I think most people would agree that having a double sink vanity is high on the priority list when it comes to a master bathroom. We did! Unfortunately our home only had one large trough style sink. I loved it, but my husband didn’t. After two years of living with it we decided it was time to make the switch from a single sink vanity to a double sink vanity.
It’s funny because you would think it would have been me that would want the double sink and not my husband. Nope! I guess I’m more of the laid back one in our relationship. Or maybe I’m the messy one lol.
Let me preface this post by saying it’s not a detailed ‘how to’ style post. I’ve shared more of an “overview” of how we replaced our single sink with a double sink. I’m not going into any detail about the plumbing because I don’t feel qualified to do so. Back to business…
This bathroom is fairly small for a master bathroom so I’ve already completed a few projects to give it more detail and save space.
On the other side of the vanity I transformed the old bifold doors into swinging cafe doors so they would always stay shut!
I also stenciled the wall next to the shower with a buffalo check stencil. Then I added these cool DIY floating prism shelves.
The trough style sink is pretty cool right and not to mention easy to clean. These sinks are actually a lot more pricy than regular bowls. Like I said earlier, my husband wasn’t super thrilled with it and we felt like we could squeeze a larger vanity in here. After two years I finally agreed to replace it.
One thing I need to share before I go any further; We hired a plumber to move our toilet over 4 inches closer to the wall. We did this because the current vanity is only 55″ wide and we wanted to fit a standard 60″ vanity in here. You wouldn’t think that 5″ would make a lot of difference but it really does!
Also, it’s hard to find a custom 55″ vanity (not to mention it’s much pricier). Here’s the old 55″ single sink vanity one more time.
Once the toilet was moved, we were ready to begin. Below are the steps we used to replace a single sink with a double sink.
How we replaced our single sink vanity with a double sink vanity
- Turn the water off at the main **
- Cut and cap the water lines and cut and plug the old drain**
- Turn the water back on and make sure the capped water lines don’t leak**
- Remove the countertop and old sink
- Remove the old vanity (we had to demolish our old vanity)
- Plumbing rough in- replace single water lines and single drain with double water lines and double drains**
- Replace drywall that was removed for rough in plumbing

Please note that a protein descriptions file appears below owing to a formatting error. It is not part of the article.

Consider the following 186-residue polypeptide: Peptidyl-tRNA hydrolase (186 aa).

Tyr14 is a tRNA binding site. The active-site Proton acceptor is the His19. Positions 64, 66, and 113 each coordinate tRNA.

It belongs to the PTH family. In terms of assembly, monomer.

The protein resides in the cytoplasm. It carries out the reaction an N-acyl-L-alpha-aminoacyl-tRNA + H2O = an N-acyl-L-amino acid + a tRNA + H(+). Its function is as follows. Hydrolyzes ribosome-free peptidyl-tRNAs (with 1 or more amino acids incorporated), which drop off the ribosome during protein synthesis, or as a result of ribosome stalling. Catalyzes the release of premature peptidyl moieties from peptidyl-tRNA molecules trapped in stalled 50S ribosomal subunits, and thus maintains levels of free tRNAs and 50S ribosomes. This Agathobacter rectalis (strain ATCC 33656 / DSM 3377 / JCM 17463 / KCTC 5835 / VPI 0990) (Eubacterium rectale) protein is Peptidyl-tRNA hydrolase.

- Make cuts in new vanity (on the back) for the new water and drain lines
- Set the new vanity with sink bowls and faucets installed
- Once the vanity is set, install the drains on both sinks
- Turn the water off at the main
- Attach the drains to the new plumbing and hook up water lines to the faucets.
- Turn the water on at the main and make sure the new double vanity sinks work without leaking
** Indicates what we hired a professional plumber to complete
The trickiest part about replacing a single sink with a double sink is the plumbing. I would highly suggest hiring a plumber to at least do the rough in plumbing. I’m all about DIYing home projects, but a simple water leak can wreak havoc on a home (not to mention mold issues).
That is why we chose to hire the plumber to do the rough in plumbing. My husband knows enough to know how to do the finish plumbing. Also, if the finish plumbing creates a leak at least we can see it!
Here is a view of the vanity once the granite and old sink were removed.
This old 1980’s vanity had to go… and unfortunately it was not reusable because it was made specifically to fit this space.
This is what the single drain and single water lines looked like after the drywall was removed.
Above is a view after the plumbers roughed in a double drain and double water line.
Next we made cuts to the back of the new vanity to fit the new drain and water lines. Then we moved the new vanity WITH the top and faucets attached. We figured it would be easier to attach the faucets before we moved the vanity.
Read to see our new double sink vanity?
This space still isn’t finished. I need to decide on what to do with the wall behind the vanity (I’m thinking shiplap or skinny lap) and I need to paint or stain the vanity. Also, I need a new mirror and new lights (they aren’t centered and don’t fit this space anymore). OK maybe I don’t need them.
What’s your vote? Would you stain or paint the vanity? Also, I’ve got some finishing work around the wall (drywall patch and caulking). More to come, but for now I hope I’ve inspired you to make the most of your space when you don’t love it. That’s what we did!